+65 6911 6829
Market expected to roll over

Market expected to roll over

We expect the market to roll over in the next few weeks, with the coming Q1 earnings season. We normally don’t make such short term calls, but we feel strongly that this bear market rally is very close to over and its time to cut back on equity exposure, or go short.

Our rationale – we expect Q1, Q2, 2020 and ’21 earnings to come in much much lower than the market currently expects. 

From Factset:

For Q1 2020, the estimated earnings decline for the S&P 500 is -10%. If -10% is the actual decline for the quarter, it will mark the largest year-over-year decline in earnings reported by the index since Q3 2009 (-15.7%).”

We at MWCM expect the earnings decline will be far greater than 10% for Q1 and will be well below consensus for the full year. 

We take the view that the current ‘bottom-up’ market expectations of a 17% gain for the year are completely unfounded.

From Factset:

“Industry analysts in aggregate predict the S&P 500 will see an 17.8% increase in price over the next twelve months. …..On April 8, the bottom- up target price for the S&P 500 was 3238.62, which was 17.8% above the closing price of 2749.98.”

With over half the world’s population in lockdown and no clarity on how we will deal with this virus risk for the next 12 months, the expectation above is just completely bogus. At least in our view. It indicates to us that the consensus is absolutely clueless in how to price in the sort of demand destruction we are witnessing.

It simply doesn’t make any sense for the consensus to be expecting revenue growth for Q12020 of 1%, year on year. Given GDP will likely to show a large negative print.

Lets focus on the facts – a dose of reality:

  • Over half the world’s population is in lockdown and there may only be an easing of this towards May
  • The virus threat will remain – we should expect a start/stop economy for the next 12 months at least. 
  • Unemployment in the US will likely hit 15% by the end of April 2020. It is likely to go marginally higher yet. This is depression type levels. 
  • Demand for autos will down something like 40–60% for H1 – all big ticket purchases will be similarly impacted.
  • Consumer sentiment has fallen to levels seen in 2008. Will it fall below those levels? Very likely, as the lockdowns drag on
  • Leading indicators – such as ECRI, PMI, ISM are all at levels BELOW that of 2008/09, reflecting a significant contraction in GDP.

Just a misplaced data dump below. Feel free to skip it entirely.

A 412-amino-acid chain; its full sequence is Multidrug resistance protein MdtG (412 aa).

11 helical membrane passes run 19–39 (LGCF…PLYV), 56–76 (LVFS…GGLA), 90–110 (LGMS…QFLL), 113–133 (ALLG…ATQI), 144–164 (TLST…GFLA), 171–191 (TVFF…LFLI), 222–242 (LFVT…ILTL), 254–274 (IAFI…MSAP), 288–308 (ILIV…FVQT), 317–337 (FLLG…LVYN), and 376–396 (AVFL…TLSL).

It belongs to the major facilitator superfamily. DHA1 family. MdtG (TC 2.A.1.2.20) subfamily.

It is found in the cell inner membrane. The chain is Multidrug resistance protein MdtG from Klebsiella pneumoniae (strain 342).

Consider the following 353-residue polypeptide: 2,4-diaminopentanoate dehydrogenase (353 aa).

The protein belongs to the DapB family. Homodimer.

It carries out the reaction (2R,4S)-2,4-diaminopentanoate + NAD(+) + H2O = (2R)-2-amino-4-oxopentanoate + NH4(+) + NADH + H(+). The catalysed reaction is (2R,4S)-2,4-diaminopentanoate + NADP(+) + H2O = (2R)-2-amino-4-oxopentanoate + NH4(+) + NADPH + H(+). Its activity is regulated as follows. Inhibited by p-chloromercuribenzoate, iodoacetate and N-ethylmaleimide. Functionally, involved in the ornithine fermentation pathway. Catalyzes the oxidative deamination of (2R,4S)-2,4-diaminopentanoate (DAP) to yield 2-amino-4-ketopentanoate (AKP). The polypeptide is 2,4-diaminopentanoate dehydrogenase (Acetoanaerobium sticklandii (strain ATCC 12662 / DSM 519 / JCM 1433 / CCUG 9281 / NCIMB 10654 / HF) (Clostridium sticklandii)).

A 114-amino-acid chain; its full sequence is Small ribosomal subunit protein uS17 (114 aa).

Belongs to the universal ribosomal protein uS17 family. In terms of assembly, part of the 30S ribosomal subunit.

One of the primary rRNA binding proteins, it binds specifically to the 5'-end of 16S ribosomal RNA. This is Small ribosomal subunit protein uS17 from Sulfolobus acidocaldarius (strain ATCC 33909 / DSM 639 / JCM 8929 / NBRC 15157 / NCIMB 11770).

• GDP could contract 5-10% depending on how the lockdown is managed
  • The US banks, as well as those globally, will need to increase loan loss reserves massively. In the US alone loan loss reserves will need to increase to around USD100bn – see GS expectations.
  • Rates are already at 0% and 30 year bond yields for the US, Japan and Europe are all well below 1%. – and we haven’t even started the real recession yet.
  • Corporate leverage in the US is at record highs and we should expect to see huge number of BBB credits being downgraded..
  • Stock buybacks and dividends will fall dramatically – either enforced or voluntarily.  Buybacks have been a substantial driver of EPS growth in the past – and that will now be lost.

And lastly:

  • The US equity markets came into this crisis expensive and are even more expensive now.

Our expectation is that we will have a U/L shaped recovery and that EPS could decline by 50-60% for the full year 2020. This would make the S&P500 expensive, trading at over 30x. And  even if you don’t believe earnings will fall that much, that market is expensive on trailing valuations……

But, the BULL argument will be that the Fed and Treasury will, like the ECB and BOJ save the day and stabilise the markets. Well, its seems that is the current consensus of the market and being priced in. 

The Fed has pumped some USD4trl into the economy. It first reduced rates to 0%,  launched the Commercial Paper Funding Facility to backstop Investment Grade issuers, and more recently even High Yield. The Treasury also announced a usd2trl CARES act as part of the fiscal response.

The actions of the various central banks and governments has supported the credit market and prevented a meltdown of Great Depression proportions. But it does not generate earnings. It doesn’t create economic growth. See Japan as an example, that has been in a slump for decades, even with huge amounts of government stimulus.

Rather, it has provided the plaster on the festering wound of an over leveraged economy that is in lockdown and stalled. The stimulus won’t be enough. It is only a stabilising force on what is the initial market shock. We still need to go through the process of dealing with the wider impact of the lockdowns and the bankruptcies that are sure to follow. 

But this is not to say there aren’t going to be some great opportunities ahead. Personally, I expect the environment should yield 3-5x type returns over a few years, if it plays out the way I expect. That what recessions are all about.They provide investors with excellent entry points. Right now patience is key – one has to sit back, do one’s research and wait for the right entry points. And most importantly, be safe.